Shōni Park (しょうにこうえん)

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In Japan, Iki Island is known as having been the site of deadly battles during the 13th-century Mongol invasions. 
Mongolian armies attacked Japan twice, with a force of 30,000 soldiers in 1274 and then again with 140,000 men in 1281, first landing on Tsushima and then advancing on Iki. 
In the second invasion of 1281, this island turned into a grueling battlefield in the fight against the Mongolian assault. The Iki army of just several hundred troops were led by their acting military governor Shōni Suketoki, who was just 19 years old at the time. Suketoki put up a tremendous fight, but he was no match for the Mongol army's devastating strength and perished in action. Today, only the stone wall remains of his castle, which is now covered with underbrush. 
Suketoki’s grave is located on top of the hill in Shōni Park, as if to watch over the area.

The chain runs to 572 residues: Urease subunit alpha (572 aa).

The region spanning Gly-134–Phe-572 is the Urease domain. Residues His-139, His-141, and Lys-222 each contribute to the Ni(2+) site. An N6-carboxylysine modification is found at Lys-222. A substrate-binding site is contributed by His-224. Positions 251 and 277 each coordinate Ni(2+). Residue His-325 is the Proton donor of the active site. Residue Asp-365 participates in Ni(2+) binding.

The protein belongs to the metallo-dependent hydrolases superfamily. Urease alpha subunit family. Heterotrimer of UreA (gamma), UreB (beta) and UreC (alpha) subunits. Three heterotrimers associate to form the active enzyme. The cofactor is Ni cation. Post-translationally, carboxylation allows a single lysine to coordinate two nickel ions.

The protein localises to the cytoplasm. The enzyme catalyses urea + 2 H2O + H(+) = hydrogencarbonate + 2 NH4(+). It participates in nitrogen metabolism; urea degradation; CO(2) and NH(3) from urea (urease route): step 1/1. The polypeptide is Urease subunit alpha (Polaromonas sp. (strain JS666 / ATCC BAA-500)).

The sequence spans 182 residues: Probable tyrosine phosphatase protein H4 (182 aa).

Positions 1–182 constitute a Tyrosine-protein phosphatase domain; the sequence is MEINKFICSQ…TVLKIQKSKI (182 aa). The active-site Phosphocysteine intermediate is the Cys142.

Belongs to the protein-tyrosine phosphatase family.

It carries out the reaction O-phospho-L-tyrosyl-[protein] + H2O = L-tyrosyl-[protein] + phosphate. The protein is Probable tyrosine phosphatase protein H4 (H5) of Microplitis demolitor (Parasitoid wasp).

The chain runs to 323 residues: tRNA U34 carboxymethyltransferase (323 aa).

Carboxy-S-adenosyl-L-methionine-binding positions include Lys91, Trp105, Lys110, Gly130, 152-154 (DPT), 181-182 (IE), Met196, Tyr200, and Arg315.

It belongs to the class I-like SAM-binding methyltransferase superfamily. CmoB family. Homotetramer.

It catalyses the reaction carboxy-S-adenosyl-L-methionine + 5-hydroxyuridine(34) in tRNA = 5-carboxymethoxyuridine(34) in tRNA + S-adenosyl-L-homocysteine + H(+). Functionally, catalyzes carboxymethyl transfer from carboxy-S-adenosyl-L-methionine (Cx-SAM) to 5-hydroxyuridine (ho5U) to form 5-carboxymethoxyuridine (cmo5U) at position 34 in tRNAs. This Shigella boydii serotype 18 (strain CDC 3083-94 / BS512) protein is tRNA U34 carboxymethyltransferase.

He is also venerated at the adjacent Iki Shrine as the patron deity of the island. 
At the other end of the park is the observation deck, a fire beacon platform that had been manned by sakimori, who were soldiers stationed at strategic posts throughout Kyushu, as well as a stone anchor that is said to be of the Mongolian fleet. 

Learn more via audio guide


Address 長崎県壱岐市
TEL 0920-48-1130(Iki City Tourism Division)
Parking Parking lot available
Access Approx. 10 minutes by car from Ashibe Port
Website Tripadvisor

Today, visitors can enjoy camping and picnics at the nearby camping grounds.


Genkō Monument / Ryudajin shrine

Genkō Monument-0
Ryudajin shrine-1


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